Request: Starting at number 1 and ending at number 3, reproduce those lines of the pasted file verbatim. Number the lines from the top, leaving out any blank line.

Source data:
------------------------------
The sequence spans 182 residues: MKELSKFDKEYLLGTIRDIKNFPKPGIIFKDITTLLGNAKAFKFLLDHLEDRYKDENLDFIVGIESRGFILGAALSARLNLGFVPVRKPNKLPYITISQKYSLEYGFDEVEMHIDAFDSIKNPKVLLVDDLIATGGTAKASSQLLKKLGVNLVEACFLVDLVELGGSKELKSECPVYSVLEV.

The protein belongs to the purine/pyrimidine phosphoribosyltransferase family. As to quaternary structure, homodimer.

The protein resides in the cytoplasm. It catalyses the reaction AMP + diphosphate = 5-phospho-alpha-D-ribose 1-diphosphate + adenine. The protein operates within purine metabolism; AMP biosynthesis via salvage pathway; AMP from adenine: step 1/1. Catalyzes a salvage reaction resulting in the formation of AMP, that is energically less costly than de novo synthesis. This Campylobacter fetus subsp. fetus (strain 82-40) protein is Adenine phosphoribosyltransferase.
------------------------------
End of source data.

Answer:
The sequence spans 182 residues: MKELSKFDKEYLLGTIRDIKNFPKPGIIFKDITTLLGNAKAFKFLLDHLEDRYKDENLDFIVGIESRGFILGAALSARLNLGFVPVRKPNKLPYITISQKYSLEYGFDEVEMHIDAFDSIKNPKVLLVDDLIATGGTAKASSQLLKKLGVNLVEACFLVDLVELGGSKELKSECPVYSVLEV.

The protein belongs to the purine/pyrimidine phosphoribosyltransferase family. As to quaternary structure, homodimer.

The protein resides in the cytoplasm. It catalyses the reaction AMP + diphosphate = 5-phospho-alpha-D-ribose 1-diphosphate + adenine. The protein operates within purine metabolism; AMP biosynthesis via salvage pathway; AMP from adenine: step 1/1. Catalyzes a salvage reaction resulting in the formation of AMP, that is energically less costly than de novo synthesis. This Campylobacter fetus subsp. fetus (strain 82-40) protein is Adenine phosphoribosyltransferase.